Osteoarthritis (OA) is the most common type of arthritis in older people. OA starts when cartilage begins to become ragged and wears away. Cartilage is the tissue that pads bones in a joint. At OA's worst, all of the cartilage in a joint wears away, leaving bones that rub against each other. Elders are most likely to have OA in hands, neck, lower back, or the large weight-bearing joints of the body, such as knees and hips.

Osteoarthritis symptoms can range from stiffness and mild pain that comes and goes with activities like walking, bending, or stooping to severe joint pain that keeps on even when the elder is resting or trying sleep. Sometimes OA causes joints to feel stiff when your elderly parent hasn't moved them in a while, like after riding in the car. But the stiffness goes away when you move the joint. In time OA can also cause problems moving joints and sometimes disability if your elderly mom or dad's back, knees, or hips are affected.

Growing older is what most often puts people at risk for OA. Other than that, scientists think the cause depends on which part of the body is involved. For example, OA in the hands or hips may run in families. OA in the knees can be linked with being overweight. Injuries or overuse may cause OA in joints such as knees, hips, or hands.

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Medicines can help your aging parent control OA pain. Rest and exercise will make it easier for your elderly mom or dad to move your joints. Keeping their weight down is a good idea. If pain from OA in the knee is very bad, the doctor might give your parent shots in the joint. This can help them to move their knee and get about without pain. Some people have surgery to repair or replace damaged joints.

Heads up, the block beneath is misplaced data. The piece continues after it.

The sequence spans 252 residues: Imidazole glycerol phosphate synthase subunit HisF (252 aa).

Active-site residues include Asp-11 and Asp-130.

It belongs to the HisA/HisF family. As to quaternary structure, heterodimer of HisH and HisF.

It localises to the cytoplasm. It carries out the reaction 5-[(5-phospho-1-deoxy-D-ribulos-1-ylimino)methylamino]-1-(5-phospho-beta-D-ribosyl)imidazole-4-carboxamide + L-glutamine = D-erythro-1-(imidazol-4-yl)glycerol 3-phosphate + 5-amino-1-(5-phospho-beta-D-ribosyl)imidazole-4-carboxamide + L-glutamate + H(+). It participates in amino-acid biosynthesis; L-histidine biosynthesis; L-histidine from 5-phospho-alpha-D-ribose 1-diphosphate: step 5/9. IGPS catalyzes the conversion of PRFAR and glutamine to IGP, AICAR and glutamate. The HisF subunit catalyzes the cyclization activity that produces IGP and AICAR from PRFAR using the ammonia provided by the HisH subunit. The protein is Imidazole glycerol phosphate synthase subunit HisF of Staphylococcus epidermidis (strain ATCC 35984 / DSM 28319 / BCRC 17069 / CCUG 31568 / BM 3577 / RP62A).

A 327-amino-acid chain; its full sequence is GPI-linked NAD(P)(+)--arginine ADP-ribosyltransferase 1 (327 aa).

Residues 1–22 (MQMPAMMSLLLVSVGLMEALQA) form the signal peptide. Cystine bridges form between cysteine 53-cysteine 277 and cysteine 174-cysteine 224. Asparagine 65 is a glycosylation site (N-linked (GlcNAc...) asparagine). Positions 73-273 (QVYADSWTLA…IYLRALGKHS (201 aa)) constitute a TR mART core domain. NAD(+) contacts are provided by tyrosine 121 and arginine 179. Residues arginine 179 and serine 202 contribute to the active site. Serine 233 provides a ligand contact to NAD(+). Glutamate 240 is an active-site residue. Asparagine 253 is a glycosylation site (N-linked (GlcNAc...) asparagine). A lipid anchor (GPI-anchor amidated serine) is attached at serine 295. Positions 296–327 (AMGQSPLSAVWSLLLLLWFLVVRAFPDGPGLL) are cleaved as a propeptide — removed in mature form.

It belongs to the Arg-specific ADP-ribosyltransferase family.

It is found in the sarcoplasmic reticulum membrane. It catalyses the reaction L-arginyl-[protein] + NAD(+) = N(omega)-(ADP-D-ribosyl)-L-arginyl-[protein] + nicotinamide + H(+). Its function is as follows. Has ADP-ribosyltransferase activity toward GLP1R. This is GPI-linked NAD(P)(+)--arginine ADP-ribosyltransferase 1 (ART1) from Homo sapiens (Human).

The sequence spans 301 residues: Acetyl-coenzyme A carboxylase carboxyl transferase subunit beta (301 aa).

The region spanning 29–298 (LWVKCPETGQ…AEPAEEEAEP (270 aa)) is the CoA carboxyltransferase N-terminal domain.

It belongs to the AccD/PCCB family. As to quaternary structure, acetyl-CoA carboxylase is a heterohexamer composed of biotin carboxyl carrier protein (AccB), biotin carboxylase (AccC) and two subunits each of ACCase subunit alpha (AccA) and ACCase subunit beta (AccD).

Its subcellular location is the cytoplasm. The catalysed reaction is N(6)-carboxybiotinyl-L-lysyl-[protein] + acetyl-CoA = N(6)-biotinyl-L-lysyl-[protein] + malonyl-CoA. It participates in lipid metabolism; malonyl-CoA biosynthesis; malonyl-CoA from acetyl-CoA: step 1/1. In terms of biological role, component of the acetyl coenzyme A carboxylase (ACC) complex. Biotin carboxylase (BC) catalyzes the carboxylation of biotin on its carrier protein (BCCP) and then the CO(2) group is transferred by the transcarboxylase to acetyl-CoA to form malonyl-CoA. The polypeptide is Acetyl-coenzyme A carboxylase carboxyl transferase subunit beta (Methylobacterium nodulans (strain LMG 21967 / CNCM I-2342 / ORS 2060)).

Osteoarthritis usually happens gradually over time. Some risk factors that might lead to it include:

  • Being overweight
  • Getting older
  • Joint injury
  • Joints that are not properly formed
  • A genetic defect in joint cartilage
  • Stresses on the joints from certain jobs and playing sports

How Is Osteoarthritis Diagnosed?

Osteoarthritis can occur in any joint. It occurs most often in the hands, knees, hips, and spine. Warning signs of osteoarthritis are:

  • Stiffness in a joint after getting out of bed or sitting for a long time
  • Swelling or tenderness in one or more joints
  • A crunching feeling or the sound of bone rubbing on bone.

No single test can diagnose osteoarthritis. Most doctors use several methods to diagnose the disease and rule out other problems:

  • Medical history
  • Physical exam
  • X rays
  • Other tests such as blood tests or exams of the fluid in the joints.

How Is Osteoarthritis Treated?

Doctors often combine treatments to fit a patient's needs, lifestyle, and health. Osteoarthritis treatment has four main goals:

  • Improve joint function
  • Keep a healthy body weight
  • Control pain
  • Achieve a healthy lifestyle

Osteoarthritis treatment plans can involve:

  • Exercise
  • Weight control
  • Rest and joint care
  • Non-drug pain relief techniques to control pain
  • Medicines
  • Complementary and alternative therapies
  • Surgery

The National Institute of Arthritis and Musculoskeletal and Skin Diseases, one of the 27 Institutes and Centers of the National Institute of Health (NIH), supports research into the causes, treatment, and prevention of arthritis and musculoskeletal and skin diseases.